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© Kamla-Raj 2004

J. Soc. Sci., 8(1): 23-27 (2004)

Exploring the Forms of Child Abuse in Nigeria: Efforts at Seeking Appropriate Preventive Strategies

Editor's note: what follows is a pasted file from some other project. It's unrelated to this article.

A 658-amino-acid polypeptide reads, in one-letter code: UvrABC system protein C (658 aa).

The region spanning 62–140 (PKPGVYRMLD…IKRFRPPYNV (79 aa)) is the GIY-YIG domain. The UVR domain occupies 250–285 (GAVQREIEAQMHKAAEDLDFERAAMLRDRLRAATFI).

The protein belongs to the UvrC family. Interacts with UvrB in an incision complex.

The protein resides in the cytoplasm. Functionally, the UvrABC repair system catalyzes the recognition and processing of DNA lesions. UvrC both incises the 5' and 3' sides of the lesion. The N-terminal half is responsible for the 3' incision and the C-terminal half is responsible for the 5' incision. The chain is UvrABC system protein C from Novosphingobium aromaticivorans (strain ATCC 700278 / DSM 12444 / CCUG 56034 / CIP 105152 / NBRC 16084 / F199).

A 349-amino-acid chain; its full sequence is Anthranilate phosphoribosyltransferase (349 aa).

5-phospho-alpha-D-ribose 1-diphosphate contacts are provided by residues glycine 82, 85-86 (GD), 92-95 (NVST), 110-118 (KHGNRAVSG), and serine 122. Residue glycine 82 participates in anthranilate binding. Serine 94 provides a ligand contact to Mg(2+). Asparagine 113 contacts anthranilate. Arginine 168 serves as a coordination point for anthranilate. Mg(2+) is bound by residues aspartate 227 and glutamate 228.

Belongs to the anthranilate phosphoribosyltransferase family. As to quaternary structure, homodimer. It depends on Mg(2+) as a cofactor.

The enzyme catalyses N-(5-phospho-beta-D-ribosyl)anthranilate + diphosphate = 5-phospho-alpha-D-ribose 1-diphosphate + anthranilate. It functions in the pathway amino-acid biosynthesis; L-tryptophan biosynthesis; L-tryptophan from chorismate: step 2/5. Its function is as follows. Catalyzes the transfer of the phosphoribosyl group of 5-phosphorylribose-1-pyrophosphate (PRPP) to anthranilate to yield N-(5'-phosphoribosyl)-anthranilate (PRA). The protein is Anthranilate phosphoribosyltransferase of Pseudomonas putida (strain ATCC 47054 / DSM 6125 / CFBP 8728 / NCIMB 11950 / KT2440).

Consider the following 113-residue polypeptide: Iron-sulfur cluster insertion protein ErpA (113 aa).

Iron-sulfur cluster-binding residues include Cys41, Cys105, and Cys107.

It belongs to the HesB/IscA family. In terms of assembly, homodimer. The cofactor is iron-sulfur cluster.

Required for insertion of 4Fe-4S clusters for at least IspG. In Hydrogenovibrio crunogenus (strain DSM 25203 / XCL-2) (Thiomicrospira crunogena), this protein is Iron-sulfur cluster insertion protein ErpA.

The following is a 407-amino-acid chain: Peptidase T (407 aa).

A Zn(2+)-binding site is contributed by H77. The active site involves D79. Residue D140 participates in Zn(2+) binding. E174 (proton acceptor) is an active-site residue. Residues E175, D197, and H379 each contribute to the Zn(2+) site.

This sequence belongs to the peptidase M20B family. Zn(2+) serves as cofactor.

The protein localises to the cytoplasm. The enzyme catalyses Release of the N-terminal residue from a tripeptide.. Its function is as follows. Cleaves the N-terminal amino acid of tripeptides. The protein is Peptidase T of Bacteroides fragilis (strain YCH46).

Ifeyinwa Annastasia Mbakogu CHILD ABUSE IN THE NIGERIAN SOCIETY It may be difficult discussing the issue of child abuse in Nigeria without eliciting the African perspective. This is because first as Africans (and later developing nations), there exists a common heritage that seem to signify that similarities in culture or traditions may indicate a commonality of perceptions toward issues regarded as child abuse and eventually, similarities in strategies for addressing the problem. Moving into the African or Nigerian Perspective It is quite a formidable task formulating an effective strategy for the prevention of child abuse. To tackle this problem Marzouki (2002) made an interesting comparison between prevention strategies for child abuse or handicaps and medical management: What measures should be taken to avoid the so-called ‘street children’ pheno-menon? The preventive measures in handicap are different from medical management in type and level. For instance, when a child has a cerebral palsy due to prematurity, he would need drugs and physiotherapy. But preventing prematurity would need, among other things, health education and pregnancy monitoring. Like cerebral palsy, or seizures, sexually abused street children are merely a symptom, but the causes are derived from elsewhere. Of course it [is] the symptoms that have to be dealt with in an attempt to help the children whose cases require special intervention due to the urgent and often difficult circumstances. While Marzouki (2002), concentrates on the need to look at the symptoms to help abused children with proper intervention strategies, this paper still believes in the need to also understand the precipitating factors for child abuse. For it is, only when these factors are identified that one can decipher the focus groups for intervention strategies and forestall future occurrences. Before one can plan effective strategies, it is pertinent for planners to be conversant with basic child rights as stated by for instance the African Charter which recognises the fact that the rights of most African children are disregarded due to irreconcilable factors that pivot on hunger, exploitation, armed conflicts, natural disasters, their socio-economic, cultural, traditional and developmental conditions. With this, it is crucial to look at those rights in the African Charter cited in Marzouki (2002) whose implementation in Nigeria would assist in preventing rampant cases of child abuse. (1) The Socio-Economic Rights: The right to survival (Article 5), the right to health (Article 14), the right to education (Article 11), the right to be protected from all form of economic exploitation, (Article 15), the right to leisure, recreation and cultural activities (Article 17), and the right to special measures of protection in case of handicap (Article 13). The rising cases of corruption by African leaders both within military and erstwhile conceived sanitising democratic regimes with a rich nation like Nigeria as a case in point, means that the rights and future of children are endangered since limited resources is invested in such ventures as education, better or accessible health care and employment. (2) The Political Rights: The right to non-discrimination (Article 3), right to freedom of expression (Article 7), the right to freedom of thought, conscience, and religion (Article 9), the right to freedom of association (Article 8), the right to be protected against torture (Article 16), the right to be protected